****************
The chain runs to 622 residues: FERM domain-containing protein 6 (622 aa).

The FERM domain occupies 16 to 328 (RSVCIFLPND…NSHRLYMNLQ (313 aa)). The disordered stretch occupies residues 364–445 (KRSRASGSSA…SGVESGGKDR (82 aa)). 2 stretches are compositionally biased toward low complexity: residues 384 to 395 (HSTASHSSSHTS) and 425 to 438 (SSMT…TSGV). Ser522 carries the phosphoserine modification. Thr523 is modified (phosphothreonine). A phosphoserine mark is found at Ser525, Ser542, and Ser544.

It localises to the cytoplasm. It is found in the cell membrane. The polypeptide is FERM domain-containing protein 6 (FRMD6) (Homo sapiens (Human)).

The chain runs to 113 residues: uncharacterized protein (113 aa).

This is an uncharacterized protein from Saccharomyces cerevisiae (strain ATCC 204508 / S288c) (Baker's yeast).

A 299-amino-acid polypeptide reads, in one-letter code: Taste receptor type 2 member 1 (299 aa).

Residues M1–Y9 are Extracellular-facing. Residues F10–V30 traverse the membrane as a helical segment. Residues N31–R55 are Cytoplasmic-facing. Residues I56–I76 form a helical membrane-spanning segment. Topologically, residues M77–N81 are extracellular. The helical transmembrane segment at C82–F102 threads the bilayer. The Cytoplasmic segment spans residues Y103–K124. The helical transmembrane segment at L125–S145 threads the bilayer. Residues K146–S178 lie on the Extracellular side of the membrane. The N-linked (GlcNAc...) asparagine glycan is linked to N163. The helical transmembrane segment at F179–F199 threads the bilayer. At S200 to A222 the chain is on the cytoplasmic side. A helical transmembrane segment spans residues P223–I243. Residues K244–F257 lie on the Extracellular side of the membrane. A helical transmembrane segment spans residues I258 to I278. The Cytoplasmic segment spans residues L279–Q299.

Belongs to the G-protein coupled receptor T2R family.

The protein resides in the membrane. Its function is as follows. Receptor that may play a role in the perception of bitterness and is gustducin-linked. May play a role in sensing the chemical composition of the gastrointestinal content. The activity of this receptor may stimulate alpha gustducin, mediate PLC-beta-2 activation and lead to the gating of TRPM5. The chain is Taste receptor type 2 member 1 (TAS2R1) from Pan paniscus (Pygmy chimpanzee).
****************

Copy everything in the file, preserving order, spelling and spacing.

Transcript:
The chain runs to 622 residues: FERM domain-containing protein 6 (622 aa).

The FERM domain occupies 16 to 328 (RSVCIFLPND…NSHRLYMNLQ (313 aa)). The disordered stretch occupies residues 364–445 (KRSRASGSSA…SGVESGGKDR (82 aa)). 2 stretches are compositionally biased toward low complexity: residues 384 to 395 (HSTASHSSSHTS) and 425 to 438 (SSMT…TSGV). Ser522 carries the phosphoserine modification. Thr523 is modified (phosphothreonine). A phosphoserine mark is found at Ser525, Ser542, and Ser544.

It localises to the cytoplasm. It is found in the cell membrane. The polypeptide is FERM domain-containing protein 6 (FRMD6) (Homo sapiens (Human)).

The chain runs to 113 residues: uncharacterized protein (113 aa).

This is an uncharacterized protein from Saccharomyces cerevisiae (strain ATCC 204508 / S288c) (Baker's yeast).

A 299-amino-acid polypeptide reads, in one-letter code: Taste receptor type 2 member 1 (299 aa).

Residues M1–Y9 are Extracellular-facing. Residues F10–V30 traverse the membrane as a helical segment. Residues N31–R55 are Cytoplasmic-facing. Residues I56–I76 form a helical membrane-spanning segment. Topologically, residues M77–N81 are extracellular. The helical transmembrane segment at C82–F102 threads the bilayer. The Cytoplasmic segment spans residues Y103–K124. The helical transmembrane segment at L125–S145 threads the bilayer. Residues K146–S178 lie on the Extracellular side of the membrane. The N-linked (GlcNAc...) asparagine glycan is linked to N163. The helical transmembrane segment at F179–F199 threads the bilayer. At S200 to A222 the chain is on the cytoplasmic side. A helical transmembrane segment spans residues P223–I243. Residues K244–F257 lie on the Extracellular side of the membrane. A helical transmembrane segment spans residues I258 to I278. The Cytoplasmic segment spans residues L279–Q299.

Belongs to the G-protein coupled receptor T2R family.

The protein resides in the membrane. Its function is as follows. Receptor that may play a role in the perception of bitterness and is gustducin-linked. May play a role in sensing the chemical composition of the gastrointestinal content. The activity of this receptor may stimulate alpha gustducin, mediate PLC-beta-2 activation and lead to the gating of TRPM5. The chain is Taste receptor type 2 member 1 (TAS2R1) from Pan paniscus (Pygmy chimpanzee).